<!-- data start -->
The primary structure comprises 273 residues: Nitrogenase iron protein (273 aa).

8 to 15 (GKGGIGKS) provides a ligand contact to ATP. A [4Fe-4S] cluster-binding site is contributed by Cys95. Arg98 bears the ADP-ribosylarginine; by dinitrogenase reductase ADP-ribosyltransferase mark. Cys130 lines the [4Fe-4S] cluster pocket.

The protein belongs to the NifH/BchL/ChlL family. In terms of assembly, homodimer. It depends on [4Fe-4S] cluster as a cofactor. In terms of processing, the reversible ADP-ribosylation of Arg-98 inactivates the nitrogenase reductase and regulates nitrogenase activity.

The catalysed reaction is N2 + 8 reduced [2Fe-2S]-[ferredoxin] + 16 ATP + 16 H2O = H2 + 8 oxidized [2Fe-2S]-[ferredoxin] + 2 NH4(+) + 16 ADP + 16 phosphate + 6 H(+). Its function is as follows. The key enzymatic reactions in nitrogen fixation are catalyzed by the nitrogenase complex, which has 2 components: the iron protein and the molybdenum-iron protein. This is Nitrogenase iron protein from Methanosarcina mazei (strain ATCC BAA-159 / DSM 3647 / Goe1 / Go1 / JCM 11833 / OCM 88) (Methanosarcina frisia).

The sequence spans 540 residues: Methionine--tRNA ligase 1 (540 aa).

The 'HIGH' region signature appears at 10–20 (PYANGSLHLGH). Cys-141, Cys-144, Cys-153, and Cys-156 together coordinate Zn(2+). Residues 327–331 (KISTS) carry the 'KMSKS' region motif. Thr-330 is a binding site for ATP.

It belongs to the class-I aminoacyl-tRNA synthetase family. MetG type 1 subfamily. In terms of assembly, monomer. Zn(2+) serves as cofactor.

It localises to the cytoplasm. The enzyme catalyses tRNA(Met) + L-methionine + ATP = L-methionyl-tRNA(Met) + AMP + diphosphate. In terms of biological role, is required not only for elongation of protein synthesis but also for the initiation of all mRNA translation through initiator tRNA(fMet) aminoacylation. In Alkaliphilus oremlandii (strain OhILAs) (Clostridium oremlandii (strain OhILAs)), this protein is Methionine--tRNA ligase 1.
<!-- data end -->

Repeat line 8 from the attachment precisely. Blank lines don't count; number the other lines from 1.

It localises to the cytoplasm. The enzyme catalyses tRNA(Met) + L-methionine + ATP = L-methionyl-tRNA(Met) + AMP + diphosphate. In terms of biological role, is required not only for elongation of protein synthesis but also for the initiation of all mRNA translation through initiator tRNA(fMet) aminoacylation. In Alkaliphilus oremlandii (strain OhILAs) (Clostridium oremlandii (strain OhILAs)), this protein is Methionine--tRNA ligase 1.